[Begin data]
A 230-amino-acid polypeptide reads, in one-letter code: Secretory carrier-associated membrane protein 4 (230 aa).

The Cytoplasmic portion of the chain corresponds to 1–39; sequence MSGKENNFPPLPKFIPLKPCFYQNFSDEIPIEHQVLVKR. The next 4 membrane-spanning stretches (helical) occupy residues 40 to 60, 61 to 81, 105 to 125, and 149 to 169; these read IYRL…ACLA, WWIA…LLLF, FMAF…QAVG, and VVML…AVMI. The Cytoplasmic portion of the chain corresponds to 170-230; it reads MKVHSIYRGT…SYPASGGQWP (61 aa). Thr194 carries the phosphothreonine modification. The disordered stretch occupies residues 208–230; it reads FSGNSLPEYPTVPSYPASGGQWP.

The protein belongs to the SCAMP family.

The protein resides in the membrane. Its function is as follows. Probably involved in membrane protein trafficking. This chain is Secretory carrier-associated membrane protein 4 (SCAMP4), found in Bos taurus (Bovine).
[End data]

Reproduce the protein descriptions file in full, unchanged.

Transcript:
A 230-amino-acid polypeptide reads, in one-letter code: Secretory carrier-associated membrane protein 4 (230 aa).

The Cytoplasmic portion of the chain corresponds to 1–39; sequence MSGKENNFPPLPKFIPLKPCFYQNFSDEIPIEHQVLVKR. The next 4 membrane-spanning stretches (helical) occupy residues 40 to 60, 61 to 81, 105 to 125, and 149 to 169; these read IYRL…ACLA, WWIA…LLLF, FMAF…QAVG, and VVML…AVMI. The Cytoplasmic portion of the chain corresponds to 170-230; it reads MKVHSIYRGT…SYPASGGQWP (61 aa). Thr194 carries the phosphothreonine modification. The disordered stretch occupies residues 208–230; it reads FSGNSLPEYPTVPSYPASGGQWP.

The protein belongs to the SCAMP family.

The protein resides in the membrane. Its function is as follows. Probably involved in membrane protein trafficking. This chain is Secretory carrier-associated membrane protein 4 (SCAMP4), found in Bos taurus (Bovine).